Annabel Bligh, Business + Economy Editor, The Conversation; Gemma Ware, Society Editor, The Conversation, and Holly Squire, Commissioning Editor, The Conversation

This article was originally published on The Conversation. Read the original article.

BU’s Joanne Holmes’ interview with Elder about healthy appetite in older people

Food scientist and BU lecturer in Nutrition, Joanne Holmes, talks to Elder about the importance of socialisation, stimulation and choice to encourage healthy appetite in older people.

“As a nutritionist, I became aware of the fact that there was growing evidence that under-nutrition, commonly known as malnutrition, is a prevalent problem for older people. The figures show that up to about 45 percent of older people living in residential care are at risk of under-nutrition, and for those over 75 years old living on their own, it runs between 35-40 percent,” says Joanne Holmes.

“It was apparent that we were good at monitoring and assessing the fact that people were undernourished – what wasn’t so clear was what was happening to follow that up and move people from being undernourished to an acceptable weight.

“I wanted to understand what and how much people were eating and drinking and whether or not it was the mealtime experience that affected that.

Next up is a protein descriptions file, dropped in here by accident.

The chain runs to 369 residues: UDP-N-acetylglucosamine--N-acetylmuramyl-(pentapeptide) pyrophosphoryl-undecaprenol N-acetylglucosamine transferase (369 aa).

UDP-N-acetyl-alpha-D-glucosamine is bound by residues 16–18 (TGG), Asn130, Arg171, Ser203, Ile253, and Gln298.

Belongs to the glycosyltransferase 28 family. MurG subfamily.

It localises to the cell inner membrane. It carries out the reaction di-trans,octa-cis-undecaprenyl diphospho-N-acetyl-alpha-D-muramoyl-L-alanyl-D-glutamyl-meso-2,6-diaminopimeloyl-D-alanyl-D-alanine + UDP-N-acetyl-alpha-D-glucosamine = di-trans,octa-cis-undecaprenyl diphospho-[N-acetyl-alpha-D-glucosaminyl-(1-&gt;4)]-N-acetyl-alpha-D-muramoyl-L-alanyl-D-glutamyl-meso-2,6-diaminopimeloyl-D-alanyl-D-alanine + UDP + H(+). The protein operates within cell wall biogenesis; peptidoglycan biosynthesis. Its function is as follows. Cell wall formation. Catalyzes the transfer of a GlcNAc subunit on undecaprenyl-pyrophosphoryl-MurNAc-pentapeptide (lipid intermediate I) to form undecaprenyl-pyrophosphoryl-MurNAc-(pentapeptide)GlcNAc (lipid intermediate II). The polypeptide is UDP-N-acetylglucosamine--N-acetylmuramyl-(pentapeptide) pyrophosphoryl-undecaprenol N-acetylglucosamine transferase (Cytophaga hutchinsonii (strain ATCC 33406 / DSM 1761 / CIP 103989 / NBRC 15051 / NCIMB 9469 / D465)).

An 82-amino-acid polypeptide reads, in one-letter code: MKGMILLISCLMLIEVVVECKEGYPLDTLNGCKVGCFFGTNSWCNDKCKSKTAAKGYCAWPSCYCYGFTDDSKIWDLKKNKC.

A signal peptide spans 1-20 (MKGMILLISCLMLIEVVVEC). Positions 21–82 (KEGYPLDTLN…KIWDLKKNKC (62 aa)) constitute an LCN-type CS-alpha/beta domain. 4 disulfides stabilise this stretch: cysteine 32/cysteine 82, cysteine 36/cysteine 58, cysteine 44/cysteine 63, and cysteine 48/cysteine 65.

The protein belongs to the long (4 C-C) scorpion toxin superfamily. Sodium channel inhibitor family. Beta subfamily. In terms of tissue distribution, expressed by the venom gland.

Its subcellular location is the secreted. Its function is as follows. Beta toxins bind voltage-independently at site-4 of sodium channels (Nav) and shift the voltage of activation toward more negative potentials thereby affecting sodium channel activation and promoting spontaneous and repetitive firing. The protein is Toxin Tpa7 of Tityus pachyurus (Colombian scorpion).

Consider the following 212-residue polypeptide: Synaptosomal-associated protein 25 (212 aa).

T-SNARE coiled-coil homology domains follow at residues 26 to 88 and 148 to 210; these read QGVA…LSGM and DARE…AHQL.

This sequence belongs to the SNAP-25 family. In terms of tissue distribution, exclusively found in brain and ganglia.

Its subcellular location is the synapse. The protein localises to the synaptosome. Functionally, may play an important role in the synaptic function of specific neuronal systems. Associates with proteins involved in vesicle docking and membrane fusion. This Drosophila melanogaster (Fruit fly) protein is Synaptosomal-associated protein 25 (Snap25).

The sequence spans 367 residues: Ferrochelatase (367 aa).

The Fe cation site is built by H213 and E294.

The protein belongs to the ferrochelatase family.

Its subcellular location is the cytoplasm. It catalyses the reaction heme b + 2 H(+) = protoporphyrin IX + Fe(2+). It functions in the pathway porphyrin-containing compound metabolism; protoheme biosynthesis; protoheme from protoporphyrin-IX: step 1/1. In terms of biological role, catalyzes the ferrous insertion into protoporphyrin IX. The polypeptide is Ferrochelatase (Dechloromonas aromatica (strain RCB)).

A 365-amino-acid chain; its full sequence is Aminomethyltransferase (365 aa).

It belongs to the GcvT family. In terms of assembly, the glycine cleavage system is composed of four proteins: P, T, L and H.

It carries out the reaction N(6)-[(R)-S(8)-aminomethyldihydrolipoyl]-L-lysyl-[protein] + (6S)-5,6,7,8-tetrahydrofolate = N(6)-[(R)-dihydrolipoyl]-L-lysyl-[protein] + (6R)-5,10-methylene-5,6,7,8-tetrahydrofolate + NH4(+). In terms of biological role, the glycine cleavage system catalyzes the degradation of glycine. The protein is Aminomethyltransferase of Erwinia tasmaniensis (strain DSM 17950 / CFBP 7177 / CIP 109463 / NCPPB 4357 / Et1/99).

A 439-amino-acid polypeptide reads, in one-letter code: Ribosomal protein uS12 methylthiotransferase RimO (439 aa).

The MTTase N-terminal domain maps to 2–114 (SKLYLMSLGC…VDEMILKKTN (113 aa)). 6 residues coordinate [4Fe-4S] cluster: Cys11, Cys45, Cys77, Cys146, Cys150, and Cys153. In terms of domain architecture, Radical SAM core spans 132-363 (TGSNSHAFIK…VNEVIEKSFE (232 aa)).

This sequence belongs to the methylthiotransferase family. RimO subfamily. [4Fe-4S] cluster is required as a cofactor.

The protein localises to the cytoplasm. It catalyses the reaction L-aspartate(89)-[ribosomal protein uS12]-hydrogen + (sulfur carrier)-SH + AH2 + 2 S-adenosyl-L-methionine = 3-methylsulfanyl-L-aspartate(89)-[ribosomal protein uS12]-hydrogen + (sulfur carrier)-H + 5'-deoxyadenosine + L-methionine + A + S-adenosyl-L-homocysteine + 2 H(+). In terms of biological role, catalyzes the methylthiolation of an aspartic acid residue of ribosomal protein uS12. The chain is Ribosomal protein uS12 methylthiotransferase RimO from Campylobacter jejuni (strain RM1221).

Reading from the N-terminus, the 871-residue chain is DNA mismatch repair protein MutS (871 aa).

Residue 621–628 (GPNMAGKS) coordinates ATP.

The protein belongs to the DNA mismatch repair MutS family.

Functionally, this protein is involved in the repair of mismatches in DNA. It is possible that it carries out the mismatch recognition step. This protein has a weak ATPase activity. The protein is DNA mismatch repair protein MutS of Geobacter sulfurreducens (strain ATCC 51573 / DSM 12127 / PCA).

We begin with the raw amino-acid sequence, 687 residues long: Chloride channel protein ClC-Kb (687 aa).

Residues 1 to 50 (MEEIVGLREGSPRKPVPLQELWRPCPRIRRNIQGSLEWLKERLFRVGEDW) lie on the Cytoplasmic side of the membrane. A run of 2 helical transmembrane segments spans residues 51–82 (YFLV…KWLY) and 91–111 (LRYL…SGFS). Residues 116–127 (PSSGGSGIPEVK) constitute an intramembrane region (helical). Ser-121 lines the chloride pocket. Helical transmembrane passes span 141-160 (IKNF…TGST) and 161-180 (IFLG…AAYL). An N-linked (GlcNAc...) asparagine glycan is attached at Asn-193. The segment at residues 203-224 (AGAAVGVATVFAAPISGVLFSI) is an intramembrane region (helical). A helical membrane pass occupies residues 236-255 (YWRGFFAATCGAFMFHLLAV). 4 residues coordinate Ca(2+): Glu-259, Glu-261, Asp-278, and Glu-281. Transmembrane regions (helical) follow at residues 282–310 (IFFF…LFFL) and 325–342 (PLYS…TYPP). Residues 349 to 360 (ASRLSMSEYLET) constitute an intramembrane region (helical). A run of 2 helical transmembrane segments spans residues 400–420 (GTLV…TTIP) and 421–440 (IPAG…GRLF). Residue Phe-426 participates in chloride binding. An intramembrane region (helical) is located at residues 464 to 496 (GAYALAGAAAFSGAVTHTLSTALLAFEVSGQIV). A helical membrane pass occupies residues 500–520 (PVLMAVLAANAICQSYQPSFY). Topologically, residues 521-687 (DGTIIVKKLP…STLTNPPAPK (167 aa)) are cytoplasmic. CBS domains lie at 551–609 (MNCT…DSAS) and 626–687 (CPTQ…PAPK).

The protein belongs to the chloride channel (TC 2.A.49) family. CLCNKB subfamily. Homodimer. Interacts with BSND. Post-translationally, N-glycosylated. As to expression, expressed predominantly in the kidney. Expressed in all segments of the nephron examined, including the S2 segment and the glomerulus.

“There are usually a series of events that are linked to undernourishment when someone goes into care. What generally happens is that someone will struggle at home, for one reason or another – perhaps there might be a dementia diagnosis, and they can’t continue to live on their own, or they fall and aren’t able to get around. They eventually end up in hospital, and then in long-term residential care. But once they’re in care, it’s tough to try and get them eating again.

“I come from a food science background, and I think a lot of the work to-date has been done by looking at undernourishment from a clinical point of view. I wanted to come at it from a food angle and look at enhancing the eating experience for those in care.”

Read the full interview here.

ADRC present INSCCOPe project poster at BAPEN 2017 Annual Conference